The government has once again declined to give any meaningful timetable for the introduction of the Renters Reform Bill.
At the end of a very sparsely attended debate in the House of Commons, Felicity Buchan – a newly appointed under-secretary of state at the Department of Levelling Up, Housing and Communities – agreed with the sentiments of almost all those MPs who had spoken.
However, she simply said there would be progress on the Bill “in due course” – and have no indication of what that meant.
This is despite the legislation being pledged three years ago, in the Conservative manifesto for the 2019 General Election.
Buchan, who has been in post for only a few weeks, made a number of general statements summing up for the government at the end of the short debate.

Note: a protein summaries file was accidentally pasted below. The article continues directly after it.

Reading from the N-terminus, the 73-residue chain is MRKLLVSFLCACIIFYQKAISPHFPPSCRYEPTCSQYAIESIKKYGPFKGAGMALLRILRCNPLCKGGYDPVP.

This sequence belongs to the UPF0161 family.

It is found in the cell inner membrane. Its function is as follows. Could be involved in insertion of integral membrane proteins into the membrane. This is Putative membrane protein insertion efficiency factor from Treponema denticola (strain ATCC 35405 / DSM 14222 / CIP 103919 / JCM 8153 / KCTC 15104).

She said: “The Government are determined to deliver a new deal for tenants and landlords in the private rented sector … Everyone in our society deserves to live somewhere decent, warm, safe and secure. The Government are determined to make that vision a reality.”
She also said: “I am proud of the action that the Government have already taken to put things right. We have strengthened local authorities’ enforcement powers by introducing fines of up to £30,000, extending rent repayment orders and introducing banning orders for the most serious and prolific offenders.
“We have introduced new regulations, which require landlords to install smoke and carbon monoxide detectors and ensure that the electrical installations in their properties are safe.
“We are concluding our overhaul of the housing, health and safety rating system, which is the tool used to assess hazardous conditions in rented homes. That will make it more accessible to tenants and landlords and allow more efficient enforcement.”
The Conservative MP Natalie Elphicke and Labour MP Lloyd Russell-Moyle lead the debate in the Commons.
Other MPs who spoke were those with long-standing criticisms of the private rental sector, short lets, holiday homes, landlords and letting agents.